Teddy Roosevelt: Brandishing The Big Stick Over Speaking Softly

1227 words - 5 pages

To what extesnt did Teddy Roosevelt use the “big stick” more often than he “spoke softly” in foreign policy?

Teddy Roosevelt was no less than an eccentric personality and a tenacious president. As assistant Secretary to the Navy and leader of the Rough Riders during the Spanish-American War, Roosevelt first expressed the ambitious ideals and cowboy-like attitude that would make him well known and likable. After ascending into position of president his bold energy and bullishness helped dictate his policy in foreign affairs that involved both the “big stick” of military prowess as well as “speaking softly” for the sake of reserved diplomacy. Although Roosevelt practiced both of these methods, he largely favored flourishing the “big stick” rather than he “spoke softly” as exemplified in his assertive actions in securing the Panama Canal, extending U.S influence in Latin America and in deliberately showcasing the U.S’s upon the world stage.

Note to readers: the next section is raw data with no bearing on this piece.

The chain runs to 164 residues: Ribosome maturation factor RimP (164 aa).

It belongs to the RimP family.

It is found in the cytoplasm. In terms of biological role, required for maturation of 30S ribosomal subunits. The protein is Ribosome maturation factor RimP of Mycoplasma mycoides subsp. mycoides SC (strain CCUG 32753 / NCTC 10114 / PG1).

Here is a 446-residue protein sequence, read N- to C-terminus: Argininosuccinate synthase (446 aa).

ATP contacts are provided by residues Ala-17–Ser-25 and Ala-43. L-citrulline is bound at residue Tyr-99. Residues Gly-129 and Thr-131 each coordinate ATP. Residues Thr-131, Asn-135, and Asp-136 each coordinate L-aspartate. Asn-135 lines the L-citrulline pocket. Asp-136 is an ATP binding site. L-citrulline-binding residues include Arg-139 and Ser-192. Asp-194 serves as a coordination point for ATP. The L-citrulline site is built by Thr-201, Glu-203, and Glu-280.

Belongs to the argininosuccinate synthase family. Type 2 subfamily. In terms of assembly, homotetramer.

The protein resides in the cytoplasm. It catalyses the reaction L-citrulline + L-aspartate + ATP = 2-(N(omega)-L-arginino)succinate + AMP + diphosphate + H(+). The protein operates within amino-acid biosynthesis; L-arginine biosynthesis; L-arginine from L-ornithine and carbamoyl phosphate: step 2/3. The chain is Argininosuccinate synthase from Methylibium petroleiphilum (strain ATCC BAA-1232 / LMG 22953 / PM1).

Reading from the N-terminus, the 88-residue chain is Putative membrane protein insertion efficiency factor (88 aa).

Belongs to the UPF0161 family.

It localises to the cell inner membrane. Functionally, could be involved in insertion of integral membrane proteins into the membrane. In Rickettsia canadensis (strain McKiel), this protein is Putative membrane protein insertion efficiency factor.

Teddy Roosevelt’s approach in the development of the Panama Canal exemplified his willingness to use the threatening power of the military rather than back down and honor the wishes of a foreign country. When the U.S’s goal of creating a canal through Latin American first presented itself, Teddy Roosevelt at least somewhat demonstrated a desire to speak softly. The American offer of $10 million plus an annual payment of $250,000 was evident of a diplomatic approach that Roosevelt felt would be sufficient to acquire land that had already been worked on by French Engineers. Columbia’s refusal however to even negotiate the terms of a canal in Panama greatly frustrated Roosevelt and encouraged the president to take on a much a more aggressive approach that he would later continually look to. When French agents in Panama got word of Roosevelt’s anger over the issue and his likeliness to act belligerently a rebellion was staged against the Columbian government. Roosevelt, now eager to brandish the “big stick” of the military for the sake of U.S interests saw this uprising as the perfect opportunity for U.S intervention. Naval forces were stationed at Columbia’s coast to ensure the success of Panamanians as their rebellion tore the new nation of Panama from Columbia’s side. Roosevelt’s latter more aggressive decision clearly proved to be the decisive act that secured the Panama Canal from Columbia. Although neither Panamanian independence nor military intervention were initially intended by the president, Roosevelt clearly seized his opportunity to secure the canal especially if it meant using naval strength as leverage. In securing the Panama Canal the U.S’s policy of speaking softly clearly gave way to the “big stick” which was the only method that effectively guarantee that the U.S would triumph in confrontation against a foreign nation. This indiscrete hostility against Columbia would in the future make South American countries weary that the U.S would gladly turn to its powerful military...

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